CHAPTER IX. SAFE HARBOR.
In May, 1849, I went to Safe Harbor. In Lancaster, while waiting for a conveyance to carry my trunk to its destination, I met a gentleman whom I happened to know, who knew all about Safe Harbor, and who tried to persuade me not to go there, saying it was the worst place in the whole State of Pennsylvania for fever and ague, and that no stranger ever escaped it. From the way he talked the probabilities were that I would die with it. I told him my object in going there. He shook his head, smiled, and said good-by. I arrived at Safe Harbor in the evening and secured a boarding house, but not a very homeUke one. After supper I walked down to the confluence of the Sus¬ quehanna River and the Conestoga Creek, quite a large stream, about a third of a mUe from my boarding house. After taking a somewhat cursory view of the waters and their surroimdings, I became somewhat apprehensive that my Lancaster friend's predictions might prove correct. However, my mind was made up to try to learn something of the raU business, and bad and all as the fever and ague was, it required something more dreadful to cause me to change my purpose.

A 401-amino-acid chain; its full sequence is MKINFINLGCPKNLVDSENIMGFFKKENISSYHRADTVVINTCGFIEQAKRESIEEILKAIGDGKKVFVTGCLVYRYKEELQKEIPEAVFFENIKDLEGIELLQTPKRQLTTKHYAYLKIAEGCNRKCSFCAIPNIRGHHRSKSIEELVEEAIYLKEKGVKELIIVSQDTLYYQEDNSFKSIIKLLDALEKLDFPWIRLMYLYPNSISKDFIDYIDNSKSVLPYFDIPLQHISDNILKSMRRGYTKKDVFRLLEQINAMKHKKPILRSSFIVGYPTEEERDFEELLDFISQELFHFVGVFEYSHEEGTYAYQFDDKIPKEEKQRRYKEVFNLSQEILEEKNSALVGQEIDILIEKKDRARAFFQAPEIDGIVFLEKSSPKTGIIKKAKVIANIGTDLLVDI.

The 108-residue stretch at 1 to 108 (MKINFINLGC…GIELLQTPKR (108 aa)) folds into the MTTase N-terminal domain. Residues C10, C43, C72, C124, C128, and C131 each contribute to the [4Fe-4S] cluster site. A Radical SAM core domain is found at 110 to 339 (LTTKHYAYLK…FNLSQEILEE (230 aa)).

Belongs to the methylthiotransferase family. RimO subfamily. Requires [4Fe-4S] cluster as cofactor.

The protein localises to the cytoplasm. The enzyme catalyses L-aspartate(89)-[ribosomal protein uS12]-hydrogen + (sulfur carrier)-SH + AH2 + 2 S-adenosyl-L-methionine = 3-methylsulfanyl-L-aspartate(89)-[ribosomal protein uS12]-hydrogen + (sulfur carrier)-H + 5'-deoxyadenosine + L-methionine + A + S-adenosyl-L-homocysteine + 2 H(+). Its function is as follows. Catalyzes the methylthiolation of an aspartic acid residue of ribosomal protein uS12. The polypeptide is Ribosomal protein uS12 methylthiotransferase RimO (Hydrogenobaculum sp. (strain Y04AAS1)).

The next morning at five o'clock I was at the works. At that time the mechanics worked twelve hours for a day's work. At about seven o'clock Mr. John Griffin, before mentioned, the General Superintendent, came into the null where I was and said, " WeU, Fritz, how are you? I'm glad to see you here. You have got here just in time. The